How Oliver Wyman Uses Social Events To Evaluate Job Candidates

Most people’s mental image of the typical job interview involves a quiet room, a table and some chairs, and a small group of people asking questions of a job applicant. In the consulting world, entry level candidates must not only have a strong educational background, but the social skills necessary to interact and communicate with clients and stakeholders in a variety of settings and situations. Screening for these capabilities requires a departure from what most people expect of a job interview, and boutique consulting firm Oliver Wyman has turned to using social events as part of its hiring process.

The firm’s interview process generally involves three case studies, including one before a panel of consultants, with a group social event held prior to the final interview to assess candidates’ soft skills.

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“We invite the candidate to a relaxed, social event like a lunch or after-work drinks before the final-round interview. During this event, we observe how they interact with peers and candidates, and how they engage with the Oliver Wyman consultants, partners, and support team. We want to understand how they interact in new environments,” said Ed Emanuel, an Oliver Wyman Partner and the firm’s market leader for Australia and New Zealand. “It informs how well a candidate can read a room and react accordingly to navigate the situation, which is likely what they will experience with clients.”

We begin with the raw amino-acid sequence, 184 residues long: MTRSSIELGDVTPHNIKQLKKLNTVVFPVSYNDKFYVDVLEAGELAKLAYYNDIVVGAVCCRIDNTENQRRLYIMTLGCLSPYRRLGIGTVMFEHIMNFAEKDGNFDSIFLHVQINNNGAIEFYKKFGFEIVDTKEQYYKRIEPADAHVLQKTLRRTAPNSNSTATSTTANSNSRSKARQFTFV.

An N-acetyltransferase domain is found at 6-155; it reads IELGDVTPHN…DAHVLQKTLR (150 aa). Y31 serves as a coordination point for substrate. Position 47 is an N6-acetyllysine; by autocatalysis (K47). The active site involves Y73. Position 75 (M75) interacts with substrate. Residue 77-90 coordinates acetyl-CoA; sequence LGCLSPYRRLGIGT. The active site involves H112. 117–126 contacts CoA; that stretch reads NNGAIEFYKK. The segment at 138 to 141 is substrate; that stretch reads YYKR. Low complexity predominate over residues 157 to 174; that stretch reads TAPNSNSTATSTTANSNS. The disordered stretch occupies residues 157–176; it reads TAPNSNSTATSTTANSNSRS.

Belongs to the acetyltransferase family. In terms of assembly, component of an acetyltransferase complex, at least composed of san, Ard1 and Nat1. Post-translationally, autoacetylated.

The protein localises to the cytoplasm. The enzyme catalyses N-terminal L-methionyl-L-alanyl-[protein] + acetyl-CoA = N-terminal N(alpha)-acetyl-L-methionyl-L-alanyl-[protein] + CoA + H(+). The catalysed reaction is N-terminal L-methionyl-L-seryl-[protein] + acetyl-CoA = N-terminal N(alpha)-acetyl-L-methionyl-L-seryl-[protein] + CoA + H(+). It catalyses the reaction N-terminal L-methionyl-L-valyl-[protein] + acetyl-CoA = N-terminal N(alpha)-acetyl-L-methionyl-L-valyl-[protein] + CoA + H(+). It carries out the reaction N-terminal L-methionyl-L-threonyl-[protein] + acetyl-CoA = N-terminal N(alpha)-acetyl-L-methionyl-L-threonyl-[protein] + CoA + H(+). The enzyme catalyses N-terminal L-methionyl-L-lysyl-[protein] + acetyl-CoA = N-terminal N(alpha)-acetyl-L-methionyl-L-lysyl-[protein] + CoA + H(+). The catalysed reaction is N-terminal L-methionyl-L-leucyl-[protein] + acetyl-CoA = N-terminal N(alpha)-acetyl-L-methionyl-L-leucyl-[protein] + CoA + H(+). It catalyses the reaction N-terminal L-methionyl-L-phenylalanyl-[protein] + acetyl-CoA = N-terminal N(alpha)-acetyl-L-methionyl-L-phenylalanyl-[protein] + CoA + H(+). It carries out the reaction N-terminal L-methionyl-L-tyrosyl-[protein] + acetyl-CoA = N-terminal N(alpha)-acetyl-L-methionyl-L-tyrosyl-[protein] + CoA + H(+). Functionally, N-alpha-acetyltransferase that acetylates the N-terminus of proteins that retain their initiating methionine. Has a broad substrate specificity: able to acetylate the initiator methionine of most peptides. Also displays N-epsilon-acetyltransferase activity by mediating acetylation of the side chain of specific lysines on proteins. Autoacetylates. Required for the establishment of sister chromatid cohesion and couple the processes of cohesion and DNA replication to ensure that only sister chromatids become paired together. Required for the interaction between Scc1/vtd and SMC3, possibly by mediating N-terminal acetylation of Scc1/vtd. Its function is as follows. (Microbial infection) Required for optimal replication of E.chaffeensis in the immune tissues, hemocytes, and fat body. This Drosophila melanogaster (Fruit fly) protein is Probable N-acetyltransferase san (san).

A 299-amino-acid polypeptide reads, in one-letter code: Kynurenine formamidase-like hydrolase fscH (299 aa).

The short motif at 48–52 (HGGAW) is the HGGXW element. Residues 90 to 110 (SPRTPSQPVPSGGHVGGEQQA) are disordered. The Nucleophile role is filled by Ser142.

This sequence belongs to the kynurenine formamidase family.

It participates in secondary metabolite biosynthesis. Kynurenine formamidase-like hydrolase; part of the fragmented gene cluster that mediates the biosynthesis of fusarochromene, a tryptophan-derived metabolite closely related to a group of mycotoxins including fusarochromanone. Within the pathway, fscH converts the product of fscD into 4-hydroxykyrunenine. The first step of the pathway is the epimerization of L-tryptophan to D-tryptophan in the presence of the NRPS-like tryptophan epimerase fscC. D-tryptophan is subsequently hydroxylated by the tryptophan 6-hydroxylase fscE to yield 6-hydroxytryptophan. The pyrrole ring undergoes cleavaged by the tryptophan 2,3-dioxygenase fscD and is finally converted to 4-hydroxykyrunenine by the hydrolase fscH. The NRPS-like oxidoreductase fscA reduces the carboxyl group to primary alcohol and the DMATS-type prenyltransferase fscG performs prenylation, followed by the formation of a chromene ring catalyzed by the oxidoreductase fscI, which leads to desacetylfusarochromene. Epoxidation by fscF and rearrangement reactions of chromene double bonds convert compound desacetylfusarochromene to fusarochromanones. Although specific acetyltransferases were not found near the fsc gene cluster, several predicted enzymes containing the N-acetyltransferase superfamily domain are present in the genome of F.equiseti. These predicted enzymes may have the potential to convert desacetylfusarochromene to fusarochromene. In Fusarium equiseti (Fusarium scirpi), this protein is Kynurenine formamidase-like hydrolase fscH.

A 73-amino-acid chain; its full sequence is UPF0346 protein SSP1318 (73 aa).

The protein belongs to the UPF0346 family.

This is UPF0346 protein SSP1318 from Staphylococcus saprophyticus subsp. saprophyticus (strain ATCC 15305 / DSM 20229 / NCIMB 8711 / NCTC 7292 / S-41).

The firm’s case study assessment is intended to test a candidate’s ability to understand and prepare an approach to solving a new challenge. While it does not assume industry expertise, candidates must be able to perform simple mental arithmetic and articulate a proposed approach to solving the problem. Oliver Wyman is highly selective in hiring, seeking candidates with strong academic performance who are active in non-academic activities such as charities or social groups, and have participated in work-related activities such as an internship.

While the firm’s approach may select for problem-solvers with strong communication skills and the ability to interface with a wide variety of stakeholders, it may also run the risk of leaving behind neurodivergent candidates who are less likely to be comfortable with social gatherings, but may possess unique skills that could contribute to the firm’s capabilities. Firms such as Deloitte and EY have been focusing on making their hiring practices more inclusive; whether or not smaller firms will follow suit remains to be seen.